Divorce is hard enough on children. Add in the fact that their father may fall behind on child support payments, and things become even more complicated. And, if you choose to enforce that child support order, there’s a natural fear that the already strained relationship will be ruined. What should you a mother do in this situation?

Resentment Is Natural

First, understand that resentment on the part of the father may be unavoidable. However, it’s also important to realize that the situation is not your fault and not your children’s fault, either. The father needs to understand that the situation is of his own making and that you are only enforcing your rights and those of your child.

Is Visitation Affected?

One way that you can help to defuse the situation and ensure that your children are still able to have a strong relationship with their father is to allow visitation. To be clear, Texas law does not support withholding visitation when child support is behind, and if you do so, the father may have legal grounds against you. Plus, withholding visitation ultimately only hurts your children. However, the converse is also true. Simply because a father doesn’t see his children doesn’t equate to not having to pay child support.

However, if the father talks negatively about the child support to the children during his visitation you may have to get an injunction to prevent that from happening.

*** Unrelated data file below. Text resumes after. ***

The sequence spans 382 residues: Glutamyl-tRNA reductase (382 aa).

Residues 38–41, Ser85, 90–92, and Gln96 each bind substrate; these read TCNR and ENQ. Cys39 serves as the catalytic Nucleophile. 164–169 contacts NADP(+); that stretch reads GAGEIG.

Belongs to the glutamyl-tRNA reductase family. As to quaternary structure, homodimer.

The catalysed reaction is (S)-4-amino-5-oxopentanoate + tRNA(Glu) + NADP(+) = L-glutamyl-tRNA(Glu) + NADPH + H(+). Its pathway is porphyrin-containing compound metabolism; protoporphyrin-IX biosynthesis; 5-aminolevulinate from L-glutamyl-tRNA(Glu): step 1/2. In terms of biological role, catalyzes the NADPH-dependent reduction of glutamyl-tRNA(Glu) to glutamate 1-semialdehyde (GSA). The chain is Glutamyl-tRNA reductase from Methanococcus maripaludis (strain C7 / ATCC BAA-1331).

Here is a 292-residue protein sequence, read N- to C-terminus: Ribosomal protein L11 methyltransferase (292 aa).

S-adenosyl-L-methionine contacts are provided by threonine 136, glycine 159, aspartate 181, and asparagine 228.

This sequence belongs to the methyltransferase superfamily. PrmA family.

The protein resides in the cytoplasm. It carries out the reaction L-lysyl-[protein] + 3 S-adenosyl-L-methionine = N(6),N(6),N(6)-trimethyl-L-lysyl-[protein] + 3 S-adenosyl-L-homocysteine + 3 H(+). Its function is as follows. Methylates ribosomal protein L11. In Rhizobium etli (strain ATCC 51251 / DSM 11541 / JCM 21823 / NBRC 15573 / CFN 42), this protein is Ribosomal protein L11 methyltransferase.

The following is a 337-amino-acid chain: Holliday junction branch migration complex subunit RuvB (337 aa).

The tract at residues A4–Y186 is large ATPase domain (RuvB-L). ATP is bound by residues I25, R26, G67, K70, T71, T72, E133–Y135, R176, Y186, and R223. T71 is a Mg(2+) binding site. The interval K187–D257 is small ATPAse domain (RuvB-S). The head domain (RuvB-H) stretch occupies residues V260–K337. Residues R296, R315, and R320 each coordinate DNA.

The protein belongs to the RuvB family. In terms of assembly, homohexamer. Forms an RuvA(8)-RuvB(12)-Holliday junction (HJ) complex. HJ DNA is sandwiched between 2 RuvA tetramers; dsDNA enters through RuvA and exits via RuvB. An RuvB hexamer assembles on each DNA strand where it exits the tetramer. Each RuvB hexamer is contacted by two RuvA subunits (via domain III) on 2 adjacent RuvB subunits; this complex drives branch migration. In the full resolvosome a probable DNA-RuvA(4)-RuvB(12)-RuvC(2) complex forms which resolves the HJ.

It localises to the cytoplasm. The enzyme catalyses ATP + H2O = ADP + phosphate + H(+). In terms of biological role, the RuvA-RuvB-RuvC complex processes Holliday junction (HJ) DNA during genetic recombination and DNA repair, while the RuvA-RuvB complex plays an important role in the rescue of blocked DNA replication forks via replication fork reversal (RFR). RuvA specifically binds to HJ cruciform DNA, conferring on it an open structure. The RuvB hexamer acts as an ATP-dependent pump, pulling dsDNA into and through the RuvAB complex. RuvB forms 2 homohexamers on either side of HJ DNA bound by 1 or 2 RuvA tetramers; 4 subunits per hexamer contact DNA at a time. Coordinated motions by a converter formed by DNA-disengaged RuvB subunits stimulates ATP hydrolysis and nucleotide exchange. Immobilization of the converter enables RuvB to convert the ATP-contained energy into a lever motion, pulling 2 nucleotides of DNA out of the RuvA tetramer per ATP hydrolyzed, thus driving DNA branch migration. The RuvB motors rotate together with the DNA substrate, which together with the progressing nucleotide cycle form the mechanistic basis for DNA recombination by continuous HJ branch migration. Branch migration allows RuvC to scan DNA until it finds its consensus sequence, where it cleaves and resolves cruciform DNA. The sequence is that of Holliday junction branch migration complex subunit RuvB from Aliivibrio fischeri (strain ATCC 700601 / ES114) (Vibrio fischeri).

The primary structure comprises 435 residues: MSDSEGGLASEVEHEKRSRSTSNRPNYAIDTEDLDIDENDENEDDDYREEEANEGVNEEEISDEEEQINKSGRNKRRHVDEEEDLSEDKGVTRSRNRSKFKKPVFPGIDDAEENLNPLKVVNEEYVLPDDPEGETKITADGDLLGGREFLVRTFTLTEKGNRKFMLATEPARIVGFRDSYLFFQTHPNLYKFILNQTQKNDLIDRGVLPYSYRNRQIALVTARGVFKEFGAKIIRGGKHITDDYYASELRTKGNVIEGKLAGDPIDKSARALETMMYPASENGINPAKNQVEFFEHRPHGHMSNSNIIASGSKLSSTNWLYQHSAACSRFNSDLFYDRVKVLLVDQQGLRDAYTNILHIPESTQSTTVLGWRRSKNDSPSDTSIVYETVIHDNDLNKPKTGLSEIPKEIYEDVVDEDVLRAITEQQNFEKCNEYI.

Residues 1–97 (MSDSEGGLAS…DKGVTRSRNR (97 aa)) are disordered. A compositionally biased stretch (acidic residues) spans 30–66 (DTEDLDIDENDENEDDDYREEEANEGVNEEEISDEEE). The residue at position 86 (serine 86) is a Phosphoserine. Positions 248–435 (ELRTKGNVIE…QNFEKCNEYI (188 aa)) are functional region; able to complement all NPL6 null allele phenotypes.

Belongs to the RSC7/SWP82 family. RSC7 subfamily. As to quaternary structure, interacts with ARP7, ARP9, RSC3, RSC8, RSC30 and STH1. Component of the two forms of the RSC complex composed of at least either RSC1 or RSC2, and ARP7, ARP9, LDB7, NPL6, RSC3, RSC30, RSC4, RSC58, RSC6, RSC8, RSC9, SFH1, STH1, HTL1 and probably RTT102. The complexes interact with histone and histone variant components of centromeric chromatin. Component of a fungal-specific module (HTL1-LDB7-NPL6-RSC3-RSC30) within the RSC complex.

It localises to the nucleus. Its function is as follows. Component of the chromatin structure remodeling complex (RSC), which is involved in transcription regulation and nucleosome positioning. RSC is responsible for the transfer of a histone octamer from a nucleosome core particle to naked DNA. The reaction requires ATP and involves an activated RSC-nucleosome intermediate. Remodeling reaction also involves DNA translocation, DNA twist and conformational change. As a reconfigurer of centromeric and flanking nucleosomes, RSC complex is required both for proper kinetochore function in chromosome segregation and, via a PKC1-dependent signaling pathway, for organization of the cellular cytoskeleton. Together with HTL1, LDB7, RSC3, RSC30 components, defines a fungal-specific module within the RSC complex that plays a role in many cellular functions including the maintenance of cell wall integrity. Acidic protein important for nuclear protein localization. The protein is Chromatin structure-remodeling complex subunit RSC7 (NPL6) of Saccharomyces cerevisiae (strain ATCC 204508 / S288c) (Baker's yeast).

Consider Counseling

 While counseling might seem to be something that married couples go through, it can also be important for divorced spouses. This is particularly true when children are in the picture. Counseling can provide both of you with a way to air your grievances in a controlled environment. That will allow you to avoid fighting in front of the children. It will also help ensure that the father is able to enjoy a strong relationship with the kids.

While child support enforcement can lead to hard feelings, it is the father’s responsibility to provide financial support. Mother’s are doing nothing wrong when they enforce a right that is owed to their children.

 

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